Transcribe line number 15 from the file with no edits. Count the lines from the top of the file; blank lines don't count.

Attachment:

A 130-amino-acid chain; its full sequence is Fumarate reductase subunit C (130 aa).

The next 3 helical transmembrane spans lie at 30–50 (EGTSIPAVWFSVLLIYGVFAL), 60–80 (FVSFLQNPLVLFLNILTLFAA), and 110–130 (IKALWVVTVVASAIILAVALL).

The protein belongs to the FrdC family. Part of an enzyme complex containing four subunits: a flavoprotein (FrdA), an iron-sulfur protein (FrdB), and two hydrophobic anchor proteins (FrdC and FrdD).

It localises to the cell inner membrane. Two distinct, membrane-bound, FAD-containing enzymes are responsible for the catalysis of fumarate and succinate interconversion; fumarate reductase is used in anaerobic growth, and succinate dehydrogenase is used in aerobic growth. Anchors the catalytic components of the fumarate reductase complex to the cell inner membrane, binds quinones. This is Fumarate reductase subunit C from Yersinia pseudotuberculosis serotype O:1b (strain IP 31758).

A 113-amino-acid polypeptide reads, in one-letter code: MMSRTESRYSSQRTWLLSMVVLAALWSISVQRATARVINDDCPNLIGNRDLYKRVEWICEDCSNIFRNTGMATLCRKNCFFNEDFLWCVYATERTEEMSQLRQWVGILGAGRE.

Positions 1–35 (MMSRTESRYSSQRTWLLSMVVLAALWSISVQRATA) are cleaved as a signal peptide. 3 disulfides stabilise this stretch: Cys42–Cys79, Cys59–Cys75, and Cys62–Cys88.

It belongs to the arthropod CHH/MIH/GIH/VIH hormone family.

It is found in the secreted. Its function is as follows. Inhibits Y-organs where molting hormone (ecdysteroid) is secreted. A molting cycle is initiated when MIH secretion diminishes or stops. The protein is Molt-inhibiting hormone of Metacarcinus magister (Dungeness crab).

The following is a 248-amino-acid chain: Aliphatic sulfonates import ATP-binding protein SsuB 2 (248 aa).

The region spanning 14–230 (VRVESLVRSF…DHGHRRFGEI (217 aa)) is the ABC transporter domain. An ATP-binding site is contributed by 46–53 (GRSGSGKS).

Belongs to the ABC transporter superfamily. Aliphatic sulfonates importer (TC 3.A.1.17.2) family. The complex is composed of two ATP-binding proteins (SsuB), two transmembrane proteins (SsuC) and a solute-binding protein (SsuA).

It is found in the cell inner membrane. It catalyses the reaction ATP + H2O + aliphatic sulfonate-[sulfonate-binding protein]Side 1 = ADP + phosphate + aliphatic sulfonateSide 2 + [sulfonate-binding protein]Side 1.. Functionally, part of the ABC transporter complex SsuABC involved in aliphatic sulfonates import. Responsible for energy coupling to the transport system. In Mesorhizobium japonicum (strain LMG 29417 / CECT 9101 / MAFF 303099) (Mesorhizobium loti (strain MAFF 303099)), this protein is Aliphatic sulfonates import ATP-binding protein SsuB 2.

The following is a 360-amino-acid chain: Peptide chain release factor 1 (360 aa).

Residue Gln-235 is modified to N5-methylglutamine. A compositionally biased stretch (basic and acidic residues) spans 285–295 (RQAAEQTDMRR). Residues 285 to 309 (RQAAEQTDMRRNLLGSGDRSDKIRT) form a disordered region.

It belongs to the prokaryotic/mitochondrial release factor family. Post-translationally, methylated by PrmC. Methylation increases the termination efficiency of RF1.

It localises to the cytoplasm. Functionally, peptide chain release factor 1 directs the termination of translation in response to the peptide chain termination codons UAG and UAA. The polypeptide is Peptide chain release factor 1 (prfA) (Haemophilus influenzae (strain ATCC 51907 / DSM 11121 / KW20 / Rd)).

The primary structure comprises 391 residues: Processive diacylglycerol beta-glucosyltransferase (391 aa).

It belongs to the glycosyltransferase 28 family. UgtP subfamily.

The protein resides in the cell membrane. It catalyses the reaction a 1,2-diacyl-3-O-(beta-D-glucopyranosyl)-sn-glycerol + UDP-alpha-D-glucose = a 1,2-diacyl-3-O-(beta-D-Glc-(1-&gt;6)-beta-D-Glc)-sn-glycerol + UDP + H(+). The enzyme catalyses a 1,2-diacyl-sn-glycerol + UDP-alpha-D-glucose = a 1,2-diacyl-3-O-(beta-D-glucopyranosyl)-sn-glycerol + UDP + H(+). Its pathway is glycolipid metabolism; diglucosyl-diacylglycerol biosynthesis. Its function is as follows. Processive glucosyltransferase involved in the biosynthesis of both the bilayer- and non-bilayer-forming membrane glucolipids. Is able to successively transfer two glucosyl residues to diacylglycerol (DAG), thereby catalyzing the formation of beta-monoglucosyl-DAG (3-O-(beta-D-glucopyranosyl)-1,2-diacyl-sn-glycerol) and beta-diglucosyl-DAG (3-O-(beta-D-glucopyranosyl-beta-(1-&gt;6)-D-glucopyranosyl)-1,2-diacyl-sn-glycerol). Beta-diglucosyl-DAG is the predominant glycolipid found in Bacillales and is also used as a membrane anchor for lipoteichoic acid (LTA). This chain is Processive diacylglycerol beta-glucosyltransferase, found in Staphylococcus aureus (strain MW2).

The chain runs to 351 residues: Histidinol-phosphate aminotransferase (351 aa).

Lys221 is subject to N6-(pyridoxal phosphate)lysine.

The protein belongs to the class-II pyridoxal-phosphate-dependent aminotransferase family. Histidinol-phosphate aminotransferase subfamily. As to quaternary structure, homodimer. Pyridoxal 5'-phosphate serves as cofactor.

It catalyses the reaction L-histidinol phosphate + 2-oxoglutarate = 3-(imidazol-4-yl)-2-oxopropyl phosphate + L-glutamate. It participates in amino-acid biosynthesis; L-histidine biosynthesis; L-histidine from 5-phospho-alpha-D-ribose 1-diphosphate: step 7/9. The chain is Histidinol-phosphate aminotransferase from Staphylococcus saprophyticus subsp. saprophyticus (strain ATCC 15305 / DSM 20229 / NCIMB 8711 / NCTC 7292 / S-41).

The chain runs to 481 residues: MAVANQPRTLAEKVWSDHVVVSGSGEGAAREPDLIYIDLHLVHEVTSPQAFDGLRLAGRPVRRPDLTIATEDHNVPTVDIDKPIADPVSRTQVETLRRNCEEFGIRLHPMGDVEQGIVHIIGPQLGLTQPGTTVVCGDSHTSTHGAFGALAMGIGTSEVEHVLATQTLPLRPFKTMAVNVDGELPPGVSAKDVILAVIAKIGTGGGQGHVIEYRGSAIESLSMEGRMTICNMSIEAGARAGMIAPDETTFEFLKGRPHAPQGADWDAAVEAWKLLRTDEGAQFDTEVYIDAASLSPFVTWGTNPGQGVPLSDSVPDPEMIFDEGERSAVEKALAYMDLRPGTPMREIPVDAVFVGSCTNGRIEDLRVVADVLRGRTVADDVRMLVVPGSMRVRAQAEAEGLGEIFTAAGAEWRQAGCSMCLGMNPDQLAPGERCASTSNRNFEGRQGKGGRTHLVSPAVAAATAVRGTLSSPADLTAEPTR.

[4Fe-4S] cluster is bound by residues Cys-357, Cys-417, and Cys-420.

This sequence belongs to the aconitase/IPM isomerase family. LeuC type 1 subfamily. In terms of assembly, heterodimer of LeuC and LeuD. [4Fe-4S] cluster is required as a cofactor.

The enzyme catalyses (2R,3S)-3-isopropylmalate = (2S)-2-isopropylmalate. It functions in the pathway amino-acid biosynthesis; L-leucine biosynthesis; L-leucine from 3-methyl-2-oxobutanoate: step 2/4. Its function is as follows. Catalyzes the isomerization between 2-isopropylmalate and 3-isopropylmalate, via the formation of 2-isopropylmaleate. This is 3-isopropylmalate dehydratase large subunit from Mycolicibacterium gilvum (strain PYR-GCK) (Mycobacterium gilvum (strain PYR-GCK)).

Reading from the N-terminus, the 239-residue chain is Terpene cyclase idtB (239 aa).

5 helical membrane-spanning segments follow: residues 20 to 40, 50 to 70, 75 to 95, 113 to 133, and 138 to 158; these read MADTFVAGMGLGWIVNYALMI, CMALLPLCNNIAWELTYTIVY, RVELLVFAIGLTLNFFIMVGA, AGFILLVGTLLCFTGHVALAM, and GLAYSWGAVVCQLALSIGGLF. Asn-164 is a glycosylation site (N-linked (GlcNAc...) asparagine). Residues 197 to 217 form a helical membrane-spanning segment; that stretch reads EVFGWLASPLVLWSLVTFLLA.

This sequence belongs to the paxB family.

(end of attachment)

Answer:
It belongs to the prokaryotic/mitochondrial release factor family. Post-translationally, methylated by PrmC. Methylation increases the termination efficiency of RF1.